Skip to Content

Principles of PET Technology

Positron Emission Tomography (PET) is a safe, non-invasive molecular imaging procedure used to detect change in metabolic activity, which is an early sign of disease. PET is used to help diagnose and plan and assess the treatment of cancer, heart disease and brain disorders. Additionally, it differentiates between benign and malignant tumors. While CT and MRI help detect anatomical abnormalities, PET detects changes in metabolic activities, which take place before any change in anatomical structure occurs.

PET works in the following way: a substance (e.g., glucose) is labeled with a positron-emitting radioactive material and injected into the patient. The labeled substance travels throughout the patient’s body and accumulates in highly active tissues, such as cancerous tissues. Positrons emitted by the radioactive material, after travelling a short distance, interact with electrons in tissue and annihilate. This process produces gamma rays that are sensed by the detectors. Using these gamma rays, a computer generates an image depicting metabolic activity inside the patient. In particular, cancerous tissues will appear as regions of higher intensity.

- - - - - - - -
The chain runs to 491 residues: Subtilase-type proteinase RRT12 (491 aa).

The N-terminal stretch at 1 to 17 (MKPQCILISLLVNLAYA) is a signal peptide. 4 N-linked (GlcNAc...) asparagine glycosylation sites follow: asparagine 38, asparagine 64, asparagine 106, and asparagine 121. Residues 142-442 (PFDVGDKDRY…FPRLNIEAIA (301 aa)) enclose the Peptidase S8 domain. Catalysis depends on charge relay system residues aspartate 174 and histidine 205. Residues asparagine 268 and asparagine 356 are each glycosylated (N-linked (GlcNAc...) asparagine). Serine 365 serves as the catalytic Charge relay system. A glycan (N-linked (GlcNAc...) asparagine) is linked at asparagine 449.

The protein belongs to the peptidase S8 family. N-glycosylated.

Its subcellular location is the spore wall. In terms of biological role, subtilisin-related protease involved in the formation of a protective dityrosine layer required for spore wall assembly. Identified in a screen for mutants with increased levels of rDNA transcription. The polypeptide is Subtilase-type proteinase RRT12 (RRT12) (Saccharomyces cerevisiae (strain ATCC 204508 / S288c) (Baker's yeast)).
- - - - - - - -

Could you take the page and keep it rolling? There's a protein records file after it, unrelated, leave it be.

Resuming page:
The left-hand image above depicts the annihilation of a positron, emitted by the radioactively labeled substance, and an electron to generate two gamma rays that are sensed by the detectors. The magenta and pink area in the image at right represents the patient or patient's organ, and the blue circle shows the location of the detectors in relation to the patient.


© 2014 The University of Texas MD Anderson Cancer Center